MAY 17, 1996
Secretary of State Warren Christopher, in a speech to the Asia Society and Council on Foreign Relations delivered Friday, outlined the status and future of U.S.-China relations. Conflict over intellectual property rights and elections in Taiwan have strained ties between the two countries. Christopher expressed hope that the two countries would establish more regular meetings to discuss issues and warned Congress not to try and punish China by revoking Most Favored Nation trade status. Christopher discusses his speech with Elizabeth Farnsworth in a newsmaker interview. This is followed by analysis from former national security advisor Brent Scowcroft and former undersecretary of commerce Jeffrey Garten.
Click here for the People's Republic of China's embassy in Washington.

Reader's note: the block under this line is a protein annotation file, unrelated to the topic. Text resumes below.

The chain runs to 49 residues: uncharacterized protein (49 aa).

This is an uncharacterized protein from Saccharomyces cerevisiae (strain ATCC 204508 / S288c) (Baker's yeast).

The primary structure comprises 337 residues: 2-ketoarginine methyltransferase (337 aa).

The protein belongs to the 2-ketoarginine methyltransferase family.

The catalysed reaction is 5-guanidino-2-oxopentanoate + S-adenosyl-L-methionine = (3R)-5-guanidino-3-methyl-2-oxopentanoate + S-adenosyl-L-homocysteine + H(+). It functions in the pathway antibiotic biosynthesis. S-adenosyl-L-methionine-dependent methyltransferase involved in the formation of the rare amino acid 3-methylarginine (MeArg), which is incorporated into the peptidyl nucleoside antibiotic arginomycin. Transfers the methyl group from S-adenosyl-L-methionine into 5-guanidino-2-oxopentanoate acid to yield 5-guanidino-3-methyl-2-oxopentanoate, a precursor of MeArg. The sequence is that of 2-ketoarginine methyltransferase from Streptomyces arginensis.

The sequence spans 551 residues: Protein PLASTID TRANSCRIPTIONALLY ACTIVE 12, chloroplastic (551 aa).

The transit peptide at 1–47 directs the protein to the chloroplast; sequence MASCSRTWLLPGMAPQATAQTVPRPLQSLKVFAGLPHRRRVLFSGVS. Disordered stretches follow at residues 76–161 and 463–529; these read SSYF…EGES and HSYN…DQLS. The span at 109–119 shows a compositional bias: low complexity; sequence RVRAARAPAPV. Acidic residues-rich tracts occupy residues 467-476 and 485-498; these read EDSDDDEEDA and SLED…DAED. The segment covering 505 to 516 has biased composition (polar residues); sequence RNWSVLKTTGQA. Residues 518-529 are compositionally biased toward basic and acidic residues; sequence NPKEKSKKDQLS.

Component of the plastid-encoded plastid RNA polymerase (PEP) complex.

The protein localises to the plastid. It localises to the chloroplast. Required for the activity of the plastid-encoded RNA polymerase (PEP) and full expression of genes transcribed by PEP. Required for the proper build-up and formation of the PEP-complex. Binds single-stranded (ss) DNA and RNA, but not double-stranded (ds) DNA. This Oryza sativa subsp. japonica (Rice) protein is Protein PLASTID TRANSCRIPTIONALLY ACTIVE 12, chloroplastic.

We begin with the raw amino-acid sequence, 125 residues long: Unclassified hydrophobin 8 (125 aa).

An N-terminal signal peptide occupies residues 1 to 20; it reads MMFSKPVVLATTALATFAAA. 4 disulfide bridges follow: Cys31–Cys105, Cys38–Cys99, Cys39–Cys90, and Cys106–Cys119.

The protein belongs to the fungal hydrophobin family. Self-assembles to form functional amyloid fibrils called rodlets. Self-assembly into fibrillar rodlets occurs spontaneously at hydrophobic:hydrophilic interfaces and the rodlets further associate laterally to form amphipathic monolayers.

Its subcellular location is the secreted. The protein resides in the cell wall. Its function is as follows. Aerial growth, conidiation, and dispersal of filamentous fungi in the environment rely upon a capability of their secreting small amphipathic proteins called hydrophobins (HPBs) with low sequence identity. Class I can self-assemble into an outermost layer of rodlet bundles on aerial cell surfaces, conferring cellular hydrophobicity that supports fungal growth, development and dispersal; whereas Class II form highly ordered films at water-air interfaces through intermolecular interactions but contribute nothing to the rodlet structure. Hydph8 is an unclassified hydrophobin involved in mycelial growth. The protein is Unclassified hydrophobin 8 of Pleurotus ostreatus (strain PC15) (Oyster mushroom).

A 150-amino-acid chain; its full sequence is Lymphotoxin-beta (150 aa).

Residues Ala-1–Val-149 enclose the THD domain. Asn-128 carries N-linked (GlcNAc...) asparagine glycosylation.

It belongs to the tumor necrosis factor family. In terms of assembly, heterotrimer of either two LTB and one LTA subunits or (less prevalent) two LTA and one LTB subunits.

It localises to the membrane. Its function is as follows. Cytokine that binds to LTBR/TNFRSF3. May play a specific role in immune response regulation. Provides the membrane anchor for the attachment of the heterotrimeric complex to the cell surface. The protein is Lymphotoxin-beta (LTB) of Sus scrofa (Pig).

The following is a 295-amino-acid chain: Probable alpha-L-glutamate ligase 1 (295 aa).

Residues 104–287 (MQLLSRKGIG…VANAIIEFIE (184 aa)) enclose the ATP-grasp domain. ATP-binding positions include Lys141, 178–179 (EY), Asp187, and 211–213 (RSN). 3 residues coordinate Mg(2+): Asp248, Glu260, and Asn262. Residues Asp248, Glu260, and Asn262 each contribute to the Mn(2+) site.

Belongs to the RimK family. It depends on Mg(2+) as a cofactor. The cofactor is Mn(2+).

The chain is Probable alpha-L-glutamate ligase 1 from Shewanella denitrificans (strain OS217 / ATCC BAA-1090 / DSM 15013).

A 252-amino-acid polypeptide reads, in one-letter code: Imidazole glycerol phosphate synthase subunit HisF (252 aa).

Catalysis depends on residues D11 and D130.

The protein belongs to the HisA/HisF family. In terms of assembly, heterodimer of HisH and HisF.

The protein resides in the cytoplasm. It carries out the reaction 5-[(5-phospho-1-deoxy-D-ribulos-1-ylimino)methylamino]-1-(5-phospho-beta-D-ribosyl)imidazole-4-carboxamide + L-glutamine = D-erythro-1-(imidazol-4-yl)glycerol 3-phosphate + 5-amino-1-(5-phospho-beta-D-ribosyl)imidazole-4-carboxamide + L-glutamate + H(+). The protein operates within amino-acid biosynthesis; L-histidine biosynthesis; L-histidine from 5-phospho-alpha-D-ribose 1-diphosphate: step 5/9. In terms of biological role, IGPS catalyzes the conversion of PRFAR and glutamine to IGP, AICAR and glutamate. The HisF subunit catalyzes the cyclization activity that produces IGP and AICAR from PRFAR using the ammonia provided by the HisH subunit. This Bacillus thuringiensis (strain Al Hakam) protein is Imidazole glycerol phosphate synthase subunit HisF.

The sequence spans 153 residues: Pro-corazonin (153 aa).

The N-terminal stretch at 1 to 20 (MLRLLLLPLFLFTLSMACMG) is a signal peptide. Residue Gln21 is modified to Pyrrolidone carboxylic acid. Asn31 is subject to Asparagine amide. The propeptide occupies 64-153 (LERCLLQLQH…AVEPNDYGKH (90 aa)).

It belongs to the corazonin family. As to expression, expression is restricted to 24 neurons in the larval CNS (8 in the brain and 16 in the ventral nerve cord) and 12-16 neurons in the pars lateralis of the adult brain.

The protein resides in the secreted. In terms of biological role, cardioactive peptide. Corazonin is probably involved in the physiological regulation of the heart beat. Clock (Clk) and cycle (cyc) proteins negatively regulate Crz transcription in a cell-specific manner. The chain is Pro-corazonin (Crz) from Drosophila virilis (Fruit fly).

ELIZABETH FARNSWORTH: Thank you for being with us, Mr. Secretary.
WARREN CHRISTOPHER, Secretary of State: Good afternoon, Elizabeth. I'm glad to be here.
ELIZABETH FARNSWORTH: Our relations with China have been very rocky the past year with differences over trade, Taiwan, nuclear proliferation, human rights. Was your speech today, the articulation of policy in your speech, aimed at getting relations back on track?
SEC. CHRISTOPHER: Well, it was certainly aimed at making a comprehensive statement about U.S. policy toward China. We have been through a difficult period. On the other hand, we have resolved some problems and quieted some tensions. What I wanted to do, though, was reach not only the American audience but the audience in the Asia Pacific region and let them know we have a policy of engagement with China, that we want to have a sound relationship with China. I spelled out certain tenets for that relationship that I think are useful and going forward.